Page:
I’m currently working as a working student at SAP and have been working on an accessibility improvement project with SAP Community teams. In this post, I want to share my experience of improving web accessibility on SAP Community pages, especially for the case when a screen reader and keyboard is used to navigate through the page.
Web accessibility puts emphasis on making web content more ‘accessible’, that is, the web content is equally available for all users. Web accessibility is, therefore, essential in order to not exclude people from not being able to access the web content and hence, must be considered in development process as well.
When you confront a web accessibility project, the first thing to do is to evaluate the current situation in regard to the web accessibility standards and identify the elements that need to be improved. While evaluating, it’s recommended to refer to the Web Content Accessibility Guidelines (WCAG), which is an international accessibility standard published by W3C (Visit this page for detailed information about WCAG). To test accessibility, I recommend to only use the keyboard to go through the page with a screen reader turned on. (For example, NVDA or JAWS) Knowing some keyboard shortcuts for the screen reader is also advisable.
Best Practices for Web Accessibility
1. Allow keyboard navigation
Keyboard navigation is one of the most important features in accessibility. People with motor disability or visually impaired people usually use keyboard to navigate on web page.
One important aspect is the keyboard navigation order. Make sure that the user can navigate through page with keyboard in coherent order, such as, from top to bottom and left to right. Also, avoid using “tabindex” value greater than 0, since this can mess up the tab order and confuse the users, when new elements are added to the page.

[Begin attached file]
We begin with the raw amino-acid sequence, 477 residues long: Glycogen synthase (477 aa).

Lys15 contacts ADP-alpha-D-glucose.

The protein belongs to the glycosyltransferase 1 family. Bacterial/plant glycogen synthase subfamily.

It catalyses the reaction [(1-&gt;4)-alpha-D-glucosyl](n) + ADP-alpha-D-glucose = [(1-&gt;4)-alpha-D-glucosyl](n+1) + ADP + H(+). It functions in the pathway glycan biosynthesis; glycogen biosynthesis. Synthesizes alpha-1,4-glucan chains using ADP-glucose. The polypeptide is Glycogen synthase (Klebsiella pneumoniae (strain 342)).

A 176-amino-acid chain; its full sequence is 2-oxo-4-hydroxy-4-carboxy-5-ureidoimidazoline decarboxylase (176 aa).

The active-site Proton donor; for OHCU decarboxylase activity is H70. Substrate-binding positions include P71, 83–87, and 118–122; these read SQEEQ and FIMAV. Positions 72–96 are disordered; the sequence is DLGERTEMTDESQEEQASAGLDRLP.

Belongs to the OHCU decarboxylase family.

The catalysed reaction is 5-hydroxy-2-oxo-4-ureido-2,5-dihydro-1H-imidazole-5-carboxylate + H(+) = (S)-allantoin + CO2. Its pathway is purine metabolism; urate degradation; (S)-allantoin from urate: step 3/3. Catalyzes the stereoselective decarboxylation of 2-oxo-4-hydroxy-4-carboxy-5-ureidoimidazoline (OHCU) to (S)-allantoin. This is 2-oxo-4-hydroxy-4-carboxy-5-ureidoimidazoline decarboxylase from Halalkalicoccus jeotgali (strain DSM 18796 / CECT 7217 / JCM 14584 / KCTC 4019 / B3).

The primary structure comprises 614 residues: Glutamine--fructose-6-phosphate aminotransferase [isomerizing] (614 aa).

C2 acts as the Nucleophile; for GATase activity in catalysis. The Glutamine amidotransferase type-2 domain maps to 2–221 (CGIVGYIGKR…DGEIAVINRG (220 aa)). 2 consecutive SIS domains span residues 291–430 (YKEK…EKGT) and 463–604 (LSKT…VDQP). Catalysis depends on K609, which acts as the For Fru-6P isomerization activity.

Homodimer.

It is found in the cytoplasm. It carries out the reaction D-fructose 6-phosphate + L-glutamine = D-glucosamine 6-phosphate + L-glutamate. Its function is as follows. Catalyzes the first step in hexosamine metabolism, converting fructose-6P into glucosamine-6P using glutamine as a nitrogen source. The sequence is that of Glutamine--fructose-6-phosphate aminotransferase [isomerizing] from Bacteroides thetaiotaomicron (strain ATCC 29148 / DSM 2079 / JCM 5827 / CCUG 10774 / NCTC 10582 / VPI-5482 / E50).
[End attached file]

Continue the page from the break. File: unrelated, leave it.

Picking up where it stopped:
Further, to fully utilize the functionalities embedded in the page, it must be assured that the interactive elements must be accessed not only with a mouse but also with a keyboard. Especially, do not use an anchor tag without assigning “href” attribute, since it is not recognized as a link but as a “clickable” element and cannot receive a keyboard focus.
2. Write a proper heading
Always write a heading in each content group to make it clear to the users what the content is about.
Also, make sure the heading hierarchy is correct: It should correspond to the importance of the content. It gives better orientation of the page to the users. For example, SAP Community pages preserve only one Level 1 heading (<h1> tag) for each page, showing the title of the page.
3. Don’t rely only on color
There are approximately 3 million color-blind people and 285 million visually impaired people in the entire world.
Though using colors is an effective way of giving information, (for example, showing the part in red, where changes are required) it should only be used as an additional support for the main functionality.
4. Take advantage of WAI-ARIA (See the follow up post for more detail)